Shared responsibility in group health insurance involves both the employee and insurer agreeing to split the cost of treatment claims until the employee's contribution reaches a predetermined amount. For instance, the split could be 25%/75%. Once the employee's share reaches the predetermined threshold, the insurer covers all remaining costs. This approach, akin to a co-payment, ensures that both parties contribute to healthcare expenses, mitigating financial burdens on employees while still providing comprehensive coverage through the insurer. It's a collaborative strategy that promotes cost-sharing and ensures that employees receive necessary medical treatment without excessive financial strain.

6-week rule

The "6-week rule" in group health insurance dictates that if an employee needs in/day-patient treatment available on the NHS within six weeks, they must follow the NHS route. However, if the NHS cannot provide treatment within this timeframe, the employee can access private care immediately. This rule does not apply to outpatient treatment, which remains accessible without waiting. It offers employees timely access to medical care, ensuring that necessary treatments are received promptly, whether through the NHS or private healthcare providers.

Your medical underwriting options

Full Medical Underwriting (FMU)

Full Medical Underwriting (FMU) involves employees disclosing their complete medical history to the insurer. While this option typically results in the cheapest premiums, pre-existing conditions are likely to be excluded from coverage. However, employees are informed upfront about any exclusions that apply. Despite being cost-effective, FMU requires thorough paperwork as employees must declare their entire medical history.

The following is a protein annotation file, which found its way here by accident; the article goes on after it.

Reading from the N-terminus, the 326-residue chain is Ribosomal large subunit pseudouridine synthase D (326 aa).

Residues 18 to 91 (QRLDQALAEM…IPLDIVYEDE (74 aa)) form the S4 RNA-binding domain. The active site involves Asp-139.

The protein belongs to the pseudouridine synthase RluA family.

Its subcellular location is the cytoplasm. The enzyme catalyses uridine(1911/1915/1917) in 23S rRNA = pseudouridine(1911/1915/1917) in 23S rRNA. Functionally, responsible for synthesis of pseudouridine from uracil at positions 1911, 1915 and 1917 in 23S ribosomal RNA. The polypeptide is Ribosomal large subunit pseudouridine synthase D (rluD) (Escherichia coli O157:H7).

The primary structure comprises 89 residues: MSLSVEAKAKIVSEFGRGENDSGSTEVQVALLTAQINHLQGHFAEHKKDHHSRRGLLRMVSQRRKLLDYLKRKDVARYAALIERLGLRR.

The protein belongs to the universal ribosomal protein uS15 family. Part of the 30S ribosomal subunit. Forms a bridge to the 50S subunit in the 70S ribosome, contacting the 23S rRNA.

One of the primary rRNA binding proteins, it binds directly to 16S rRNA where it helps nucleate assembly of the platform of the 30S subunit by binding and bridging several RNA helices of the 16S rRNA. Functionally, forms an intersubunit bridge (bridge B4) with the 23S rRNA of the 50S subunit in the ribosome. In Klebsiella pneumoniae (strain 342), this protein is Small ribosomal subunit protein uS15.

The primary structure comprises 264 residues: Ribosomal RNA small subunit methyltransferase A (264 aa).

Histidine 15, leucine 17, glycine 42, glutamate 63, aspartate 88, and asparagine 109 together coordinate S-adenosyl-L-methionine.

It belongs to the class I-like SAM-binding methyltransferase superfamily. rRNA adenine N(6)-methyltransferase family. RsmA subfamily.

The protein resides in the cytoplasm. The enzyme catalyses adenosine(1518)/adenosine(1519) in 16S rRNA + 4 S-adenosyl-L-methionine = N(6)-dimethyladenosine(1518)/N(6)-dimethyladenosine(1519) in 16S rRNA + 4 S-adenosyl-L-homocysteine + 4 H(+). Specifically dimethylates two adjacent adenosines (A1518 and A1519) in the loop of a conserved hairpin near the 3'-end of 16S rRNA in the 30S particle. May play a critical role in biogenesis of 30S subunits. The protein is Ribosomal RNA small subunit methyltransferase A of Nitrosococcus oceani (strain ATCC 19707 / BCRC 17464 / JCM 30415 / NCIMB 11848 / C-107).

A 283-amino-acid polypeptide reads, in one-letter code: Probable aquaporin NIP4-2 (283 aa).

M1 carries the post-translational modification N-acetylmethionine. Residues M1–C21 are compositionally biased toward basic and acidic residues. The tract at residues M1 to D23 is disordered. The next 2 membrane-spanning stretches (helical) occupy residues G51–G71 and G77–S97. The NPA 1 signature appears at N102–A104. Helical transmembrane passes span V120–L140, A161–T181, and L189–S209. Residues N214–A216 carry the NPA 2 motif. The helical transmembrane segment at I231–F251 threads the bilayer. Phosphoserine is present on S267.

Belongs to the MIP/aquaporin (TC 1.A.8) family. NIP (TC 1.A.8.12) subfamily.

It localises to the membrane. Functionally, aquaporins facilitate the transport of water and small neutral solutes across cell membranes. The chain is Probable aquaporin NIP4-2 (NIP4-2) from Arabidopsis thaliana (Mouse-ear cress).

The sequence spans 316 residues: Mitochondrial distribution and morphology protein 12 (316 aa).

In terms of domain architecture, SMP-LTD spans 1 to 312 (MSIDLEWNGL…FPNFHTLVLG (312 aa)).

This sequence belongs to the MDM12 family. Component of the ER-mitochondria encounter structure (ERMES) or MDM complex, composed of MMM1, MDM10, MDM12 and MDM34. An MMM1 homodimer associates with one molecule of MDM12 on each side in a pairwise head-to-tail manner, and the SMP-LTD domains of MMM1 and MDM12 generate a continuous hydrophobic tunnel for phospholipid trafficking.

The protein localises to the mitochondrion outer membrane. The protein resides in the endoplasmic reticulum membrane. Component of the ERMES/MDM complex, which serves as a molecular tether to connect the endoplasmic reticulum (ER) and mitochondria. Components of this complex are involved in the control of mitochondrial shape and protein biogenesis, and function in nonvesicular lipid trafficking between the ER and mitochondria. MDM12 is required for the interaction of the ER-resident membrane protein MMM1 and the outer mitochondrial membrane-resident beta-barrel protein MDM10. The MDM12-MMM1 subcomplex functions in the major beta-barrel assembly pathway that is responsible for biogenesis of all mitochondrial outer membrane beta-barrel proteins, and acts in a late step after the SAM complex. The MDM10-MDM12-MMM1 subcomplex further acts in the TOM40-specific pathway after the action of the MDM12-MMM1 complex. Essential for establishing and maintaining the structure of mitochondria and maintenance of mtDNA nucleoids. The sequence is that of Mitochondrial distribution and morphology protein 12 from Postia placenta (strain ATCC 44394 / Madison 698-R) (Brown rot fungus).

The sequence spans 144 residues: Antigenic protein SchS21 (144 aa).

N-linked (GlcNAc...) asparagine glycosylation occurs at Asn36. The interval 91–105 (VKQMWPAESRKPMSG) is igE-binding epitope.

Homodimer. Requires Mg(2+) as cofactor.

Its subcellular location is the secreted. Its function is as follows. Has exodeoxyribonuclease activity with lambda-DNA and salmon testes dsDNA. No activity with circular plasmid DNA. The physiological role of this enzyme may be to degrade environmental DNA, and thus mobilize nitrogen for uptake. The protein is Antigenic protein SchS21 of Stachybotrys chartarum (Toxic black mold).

Moratorium Underwriting

Moratorium Underwriting requires minimal initial information from employees. Conditions are excluded if the employee experienced them within the past 5 years before the policy start date. Employees don't need to disclose medical history upfront. Instead, the insurer verifies at the claims stage to ensure the condition hasn't occurred during the disqualification period. This approach simplifies the application process but may lead to uncertainty regarding coverage until a claim is made.

Medical history disregarded (MHD)

Medical History Disregarded (MHD) underwriting is the most comprehensive option available most insurers. It completely disregards any pre-existing conditions, regardless of when employees experienced them. This means employees can claim for any eligible condition under the policy's terms, without their previous medical history impacting coverage. While MHD offers extensive coverage, it is typically the most expensive type of underwriting. This option is usually available to larger companies, typically starting with at least 20-25 employees.

How is group health insurance taxed?

Group health insurance premiums are typically paid by employers from pre-tax earnings, treated as a business expense by HMRC. However, for employees, employer-provided medical and buy group health insurance is considered a taxable benefit in kind (P11D), resulting in additional tax payments. Employers must fill out a P11D form to declare the benefit provided and may also need to pay employer's National Insurance on the premiums. This taxation process ensures compliance with tax regulations for both employers and employees.